by Melissa Clifford, 2014 Kent State MLIS Museum Studies graduate student
What does it mean to be a volunteer? I used to ask myself that question a lot before I began working with the Oberlin Heritage Center. Previously I had done volunteer work but it was usually a one-day, one-time event. I had never had an on-going volunteer position. To me, a volunteer was the bottom of the totem pole grunt worker. You were basically the reserves that were called in to fill out space in a group. I was completely wrong. At the Oberlin Heritage Center, I have learned that a volunteer is a vital part of a team. You are the person that the staff relies on to complete projects that they cannot get to. You are the relief that can be called on when all other available docents are promised to other activities. Most importantly, you are a colleague that can be relied upon and you play a crucial role in the success of the museum.
I have been a volunteer at the OHC for a year now, and it is really hard for me to nail down just what we volunteers do here at the museum. Sometimes we are the tour guides that are greeting guests as they walk in for a tour. Other times we are the people out cleaning up leaves from walkways. We could also be the archivists working on preserving memories of times gone by. Essentially, we are flexible in roles and will do whatever is needed to further the museum’s mission. Most of my time has been spent preserving Oberlin’s history through the Oral History Project.
The Oberlin Oral History Project started in the late 1970s as a group effort to interview diverse people throughout Oberlin and to hear their personal stories. Most of the people interviewed were in their 80s, and could recollect what Oberlin was like in the 1890s and early 1900s. As time went on, more and more interviews were collected until there were eighty-one different interviews recorded, comprising approximately 170 hours of oral history. These interviews were conducted on cassette tapes, and while that media is fairly stable and it is unlikely that we will lose these memories anytime soon, it is still important to preserve them so that they can be enjoyed for generations to come. This is where I come in. The volunteers (including me!) at the Oberlin Heritage Center have been spending countless hours recording, saving, and converting these cassette tapes into digital sound files. Through this process our hope is that we can not only preserve these memories moving forward, but we can also use them to provide our patrons new and exciting programs and online features in the future. This helps the museum with some of its preservation work, but volunteers such as myself learn a lot along the way too. I’d like to share some of the cool pieces of information I’ve learned about Oberlin history by working on this project.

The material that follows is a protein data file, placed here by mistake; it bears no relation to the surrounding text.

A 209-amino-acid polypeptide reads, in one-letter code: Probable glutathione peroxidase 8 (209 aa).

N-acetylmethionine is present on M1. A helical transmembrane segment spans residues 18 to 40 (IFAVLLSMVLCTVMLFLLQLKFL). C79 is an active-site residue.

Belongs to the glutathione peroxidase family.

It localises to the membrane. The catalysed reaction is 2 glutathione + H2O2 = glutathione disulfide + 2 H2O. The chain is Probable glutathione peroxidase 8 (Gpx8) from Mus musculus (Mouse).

1. Transportation now is a lot different than it used to be:
“I started teaching then in Huntington, and father Sunday night would take me down to Brewster’s Corners because there was a streetcar line that went from Elyria down through Oberlin and then to Wellington, and I would get that car about 4:00 and get to Wellington, then there would be a bus in Wellington that would go down to Ashland that would take me to the center of Huntington and I would then do to Luke Chapman’s. And, so I stayed with Luke and Alta Chapman through the week, and then when Friday night came, why I could catch the bus and go to Wellington, then get the car from Wellington, to Brewster’s Corners and walk home.”—Mabel Brown, April 17, 1984
2. Matadors aren’t the only people who anger bulls:
“I remember one time I was watching a herd. I had on a red sweater and whatever I did I agitated a bull. I got up into a tree, but it was a real scary adventure. But they had a ring in his nose and the guys got to him and they managed to get a hold of that and get him back up into the herd.”—Delores Carter, January 24, 1987
3. Even the Oberlin elderly had a party line:
When asked about how older people spent their leisure time, “Oh, they didn’t have a whole lot. But what they did—they had no radio and no television, and the telephone was on the wall, and they’d crank up one or crank two, and everybody on the line was listening and so forth, but the people entertained themselves.”— Maynard Gott, June 23, 1986
These stories are just snippets from some of the wonderful history of Oberlin that I have been fortunate to listen in on. Other volunteers and authors have been able to use oral histories to write books. One good example of this is the book Bonnets to Boardrooms: Women’s Stories from a Historic College Town which was edited by Eugenia Poporad Vanek. She wrote this book after compiling oral history information from the same oral history materials that I’ve been working on! (If you’re interested, this book is available online or at the Oberlin Heritage Center’s museum shop).
To end this post, I believe that my volunteering has been a mutually beneficial experience. Sure, the Oberlin Heritage Center benefits from getting their tape collection digitized, but I think I benefit so much more. I get to listen to stories that bring to life Oberlin’s history. Now I can walk down the road and know that there used to be a bakery where Subway now is, or I can picture what Tappan Square was like before automobiles drove around it. Ultimately, that is the reward you get from being a volunteer, you learn to appreciate what is around you and you know you have completed meaningful work in the process.